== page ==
“Or It Could Go Like This…” – On Re-Leashing Imagination

Maybe ten years ago, I participated in a small playwriting workshop led by a man who’d directed a number of Broadway plays in the 1960’s and 1970’s. (For the life of me, I can not remember his name at this moment.) Each workshop participant read the short scene he or she had brought to the class. I was feeling pretty great about the script I’d created, frankly.

The workshop leader smiled and nodded appreciatively as I read. Obviously my positive feelings about my own work were being mirrored by this experienced, respected director.

I smiled back at him, but my smile was frozen by the next words he spoke to the group. “Now, outline a new ending to your script.”

“Gilding the lily,” I thought to myself. “The script is already pretty darn good. But, OK. I’ll try.”

I did what he asked, quickly jotting an alternative outline to what I’d already written. As he sensed the group had finished scratching some thoughts on paper, the teacher spoke again. “Now, outline a different ending than the two you’ve already created.”

No one wrote a word for several minutes. We each sat there, searching our minds, searching our drafted scripts, searching for clues out the window or inside a jagged piece of hangnail. Tentatively, I wrote a few words. Scratched them out. Drew daisies on the top margin of my blank page. Then finally pushed out a possible alternative ending onto the page. I was exhausted.

When he sensed each of us had completed the task, he smiled and said, “Now, do it again.” Though I had a moment of panic – how was I supposed to come up with a fourth possible ending to a script that already had a finished feel when I brought it to the class? – I groaned with groanings too deep for words until the words came at last. My imagination had been unleashed.

I think every person in the group was quaking a bit when he spoke again. Would he ask us to go for five? “You’ve gotten rid of all the easy endings and cliches,” he said. “Now. This fourth version is the ending I want you to write.”

He was right. The fourth ending was exactly where my script needed to go.


As the writer of Ecclesiastes noted, there is a time and a season for everything in our lives. There is a time to open the gate, drop the leash, tell my imagination to run for the hills, then follow it wherever it goes. And there is a time to stop dreaming of new possible endings, and stick like glue to the words already on the page. I am in the season of the latter. 

Some really hard stuff has gone on in my extended family lately. Long-standing chronic crisis flared to acute in recent months, and a lot of significant changes are happening to people I love more than I love my own life. And here’s the thing. I don’t get to write the script for any of it, save my small walk-on role in the drama. I find myself sorely tempted to come up with fifty-eight possible terrifying endings to the story. Anxiety keeps telling me she wants to help me write all fifty-eight versions, and she never seems to have a happy ending up her sleeve.

The Apostle Paul told his friends at Corinth that the crises and conflicts they faced were a battle, then urged them, using military language, to learn to wield kingdom weapons. He told them, “We demolish arguments and every pretension that sets itself up against the knowledge of God, and we take captive every thought to make it obedient to Christ.” (2 Corinthians 10:5)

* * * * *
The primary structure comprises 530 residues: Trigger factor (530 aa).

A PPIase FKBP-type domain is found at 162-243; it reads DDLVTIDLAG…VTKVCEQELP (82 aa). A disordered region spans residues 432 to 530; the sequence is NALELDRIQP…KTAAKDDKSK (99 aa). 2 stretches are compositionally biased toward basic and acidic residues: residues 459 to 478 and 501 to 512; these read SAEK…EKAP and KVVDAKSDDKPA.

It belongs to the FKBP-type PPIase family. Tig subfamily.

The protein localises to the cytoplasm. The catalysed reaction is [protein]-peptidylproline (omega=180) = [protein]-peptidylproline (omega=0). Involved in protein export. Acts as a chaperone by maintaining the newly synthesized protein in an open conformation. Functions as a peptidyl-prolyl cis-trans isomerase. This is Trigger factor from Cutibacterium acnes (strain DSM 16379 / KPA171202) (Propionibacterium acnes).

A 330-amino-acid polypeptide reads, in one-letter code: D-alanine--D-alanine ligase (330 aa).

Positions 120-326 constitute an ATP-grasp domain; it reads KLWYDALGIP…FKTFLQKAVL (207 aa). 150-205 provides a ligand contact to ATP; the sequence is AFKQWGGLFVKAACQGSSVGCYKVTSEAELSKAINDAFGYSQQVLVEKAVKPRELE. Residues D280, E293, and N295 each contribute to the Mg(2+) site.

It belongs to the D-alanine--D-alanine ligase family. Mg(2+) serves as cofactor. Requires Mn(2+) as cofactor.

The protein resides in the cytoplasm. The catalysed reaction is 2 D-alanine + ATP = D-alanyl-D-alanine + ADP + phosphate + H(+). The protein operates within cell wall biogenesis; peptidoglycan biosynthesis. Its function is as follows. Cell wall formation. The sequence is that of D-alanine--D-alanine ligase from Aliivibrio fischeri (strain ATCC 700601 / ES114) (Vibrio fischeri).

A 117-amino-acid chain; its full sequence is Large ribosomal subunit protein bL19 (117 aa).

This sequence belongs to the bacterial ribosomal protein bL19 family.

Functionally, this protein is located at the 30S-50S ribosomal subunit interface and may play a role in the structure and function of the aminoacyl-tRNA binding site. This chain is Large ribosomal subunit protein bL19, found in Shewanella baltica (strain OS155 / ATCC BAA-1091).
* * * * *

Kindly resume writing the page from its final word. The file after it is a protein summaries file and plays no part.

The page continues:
This means laying down my playwright’s imagination about a hundred times a day, and leaning hard into this prayer:

Our Father who art in heaven

Hallowed be your name.

Your kingdom come,

Your will be done, on earth as it is in heaven.

Give us this day our daily bread.

And forgive us our trespasses, as we forgive those who’ve trespassed against us.

And lead us not into temptation, but deliver us from evil.

For thine is the kingdom, the power, and the glory forever. Amen.

“This day.” Of all the words in that prayer, it is those two that have burned themselves into my will. They’ve called me to put my imagination about how this story might end on a very, very short leash, then place that leash in the hand of the true, trustworthy and faithful Author of the story.


When you are in a time of crisis, what Scripture passages have shaped your prayers?   

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  • Jeannie

    Michelle, I’m just amazed at how you have put into words something I’ve been experiencing but wasn’t really conscious of. For many months now I have been estranged (against my will) from a formerly close friend, and this coming Wednesday we need to meet to discuss something related to our work (I’m an online teacher so we rarely need to meet in person). And I have found myself doing EXACTLY what you describe: letting my imagination run wild, preparing and rehearsing all kinds of possible scenarios of hot this meeting will go — most of which, I confess, involve me finding good reasons not to be loving and forgiving. So maybe a good verse for me to use in taking these thoughts captive is Matt 5:9, “Blessed are the peacemakers, for they will be called children of God.”

    I too hope and pray that the situation you’re going through will work out to the glory of the Great Author!

    • Michelle Van Loon

      Thank you, Jeannie! If you get a chance, I’d love to hear how your meeting went. Broken relationships are so very painful. May God’s grace carry you through this conversation.